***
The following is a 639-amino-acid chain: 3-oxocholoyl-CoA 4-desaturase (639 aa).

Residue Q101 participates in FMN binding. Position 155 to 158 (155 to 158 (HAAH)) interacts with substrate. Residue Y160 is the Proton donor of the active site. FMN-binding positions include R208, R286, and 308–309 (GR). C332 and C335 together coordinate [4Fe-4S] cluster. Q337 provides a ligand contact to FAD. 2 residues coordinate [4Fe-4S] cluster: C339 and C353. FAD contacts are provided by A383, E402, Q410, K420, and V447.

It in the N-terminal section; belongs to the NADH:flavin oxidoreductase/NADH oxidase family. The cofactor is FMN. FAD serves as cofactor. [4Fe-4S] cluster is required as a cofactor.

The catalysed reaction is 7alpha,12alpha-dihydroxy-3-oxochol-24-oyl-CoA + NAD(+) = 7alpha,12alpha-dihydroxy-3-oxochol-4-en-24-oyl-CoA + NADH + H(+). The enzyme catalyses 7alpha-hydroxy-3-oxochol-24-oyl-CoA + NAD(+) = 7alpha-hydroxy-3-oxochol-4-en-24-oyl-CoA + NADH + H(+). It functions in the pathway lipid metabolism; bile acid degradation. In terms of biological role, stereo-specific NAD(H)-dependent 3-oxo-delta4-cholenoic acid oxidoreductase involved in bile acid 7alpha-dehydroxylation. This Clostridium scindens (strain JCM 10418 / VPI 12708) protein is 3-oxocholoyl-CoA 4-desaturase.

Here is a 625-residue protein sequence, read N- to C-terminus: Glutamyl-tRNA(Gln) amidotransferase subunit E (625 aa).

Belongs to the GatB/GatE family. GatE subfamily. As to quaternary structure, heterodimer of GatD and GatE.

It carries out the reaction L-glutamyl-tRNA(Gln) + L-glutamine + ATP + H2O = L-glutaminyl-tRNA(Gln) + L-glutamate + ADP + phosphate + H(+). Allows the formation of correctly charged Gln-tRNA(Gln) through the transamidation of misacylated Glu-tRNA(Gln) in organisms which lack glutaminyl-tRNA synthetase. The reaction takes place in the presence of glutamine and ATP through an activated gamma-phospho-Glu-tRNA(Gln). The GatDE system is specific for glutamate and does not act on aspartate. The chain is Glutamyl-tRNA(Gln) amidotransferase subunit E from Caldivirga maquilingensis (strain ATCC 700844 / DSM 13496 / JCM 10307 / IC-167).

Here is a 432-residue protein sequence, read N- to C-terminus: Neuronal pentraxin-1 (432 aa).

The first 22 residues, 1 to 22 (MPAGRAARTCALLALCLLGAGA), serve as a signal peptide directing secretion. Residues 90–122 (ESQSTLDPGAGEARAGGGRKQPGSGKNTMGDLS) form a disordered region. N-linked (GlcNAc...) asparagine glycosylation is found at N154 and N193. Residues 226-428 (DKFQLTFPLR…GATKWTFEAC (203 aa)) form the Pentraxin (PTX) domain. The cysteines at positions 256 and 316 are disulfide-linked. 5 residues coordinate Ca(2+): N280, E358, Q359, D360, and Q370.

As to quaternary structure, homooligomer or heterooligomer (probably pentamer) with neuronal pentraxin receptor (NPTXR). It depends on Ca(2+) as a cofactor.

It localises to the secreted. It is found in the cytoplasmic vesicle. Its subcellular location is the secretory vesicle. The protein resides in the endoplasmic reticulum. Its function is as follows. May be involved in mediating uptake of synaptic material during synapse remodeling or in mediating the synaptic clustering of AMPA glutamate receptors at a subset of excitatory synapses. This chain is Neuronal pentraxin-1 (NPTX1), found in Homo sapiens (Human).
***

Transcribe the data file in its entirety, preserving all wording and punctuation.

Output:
The following is a 639-amino-acid chain: 3-oxocholoyl-CoA 4-desaturase (639 aa).

Residue Q101 participates in FMN binding. Position 155 to 158 (155 to 158 (HAAH)) interacts with substrate. Residue Y160 is the Proton donor of the active site. FMN-binding positions include R208, R286, and 308–309 (GR). C332 and C335 together coordinate [4Fe-4S] cluster. Q337 provides a ligand contact to FAD. 2 residues coordinate [4Fe-4S] cluster: C339 and C353. FAD contacts are provided by A383, E402, Q410, K420, and V447.

It in the N-terminal section; belongs to the NADH:flavin oxidoreductase/NADH oxidase family. The cofactor is FMN. FAD serves as cofactor. [4Fe-4S] cluster is required as a cofactor.

The catalysed reaction is 7alpha,12alpha-dihydroxy-3-oxochol-24-oyl-CoA + NAD(+) = 7alpha,12alpha-dihydroxy-3-oxochol-4-en-24-oyl-CoA + NADH + H(+). The enzyme catalyses 7alpha-hydroxy-3-oxochol-24-oyl-CoA + NAD(+) = 7alpha-hydroxy-3-oxochol-4-en-24-oyl-CoA + NADH + H(+). It functions in the pathway lipid metabolism; bile acid degradation. In terms of biological role, stereo-specific NAD(H)-dependent 3-oxo-delta4-cholenoic acid oxidoreductase involved in bile acid 7alpha-dehydroxylation. This Clostridium scindens (strain JCM 10418 / VPI 12708) protein is 3-oxocholoyl-CoA 4-desaturase.

Here is a 625-residue protein sequence, read N- to C-terminus: Glutamyl-tRNA(Gln) amidotransferase subunit E (625 aa).

Belongs to the GatB/GatE family. GatE subfamily. As to quaternary structure, heterodimer of GatD and GatE.

It carries out the reaction L-glutamyl-tRNA(Gln) + L-glutamine + ATP + H2O = L-glutaminyl-tRNA(Gln) + L-glutamate + ADP + phosphate + H(+). Allows the formation of correctly charged Gln-tRNA(Gln) through the transamidation of misacylated Glu-tRNA(Gln) in organisms which lack glutaminyl-tRNA synthetase. The reaction takes place in the presence of glutamine and ATP through an activated gamma-phospho-Glu-tRNA(Gln). The GatDE system is specific for glutamate and does not act on aspartate. The chain is Glutamyl-tRNA(Gln) amidotransferase subunit E from Caldivirga maquilingensis (strain ATCC 700844 / DSM 13496 / JCM 10307 / IC-167).

Here is a 432-residue protein sequence, read N- to C-terminus: Neuronal pentraxin-1 (432 aa).

The first 22 residues, 1 to 22 (MPAGRAARTCALLALCLLGAGA), serve as a signal peptide directing secretion. Residues 90–122 (ESQSTLDPGAGEARAGGGRKQPGSGKNTMGDLS) form a disordered region. N-linked (GlcNAc...) asparagine glycosylation is found at N154 and N193. Residues 226-428 (DKFQLTFPLR…GATKWTFEAC (203 aa)) form the Pentraxin (PTX) domain. The cysteines at positions 256 and 316 are disulfide-linked. 5 residues coordinate Ca(2+): N280, E358, Q359, D360, and Q370.

As to quaternary structure, homooligomer or heterooligomer (probably pentamer) with neuronal pentraxin receptor (NPTXR). It depends on Ca(2+) as a cofactor.

It localises to the secreted. It is found in the cytoplasmic vesicle. Its subcellular location is the secretory vesicle. The protein resides in the endoplasmic reticulum. Its function is as follows. May be involved in mediating uptake of synaptic material during synapse remodeling or in mediating the synaptic clustering of AMPA glutamate receptors at a subset of excitatory synapses. This chain is Neuronal pentraxin-1 (NPTX1), found in Homo sapiens (Human).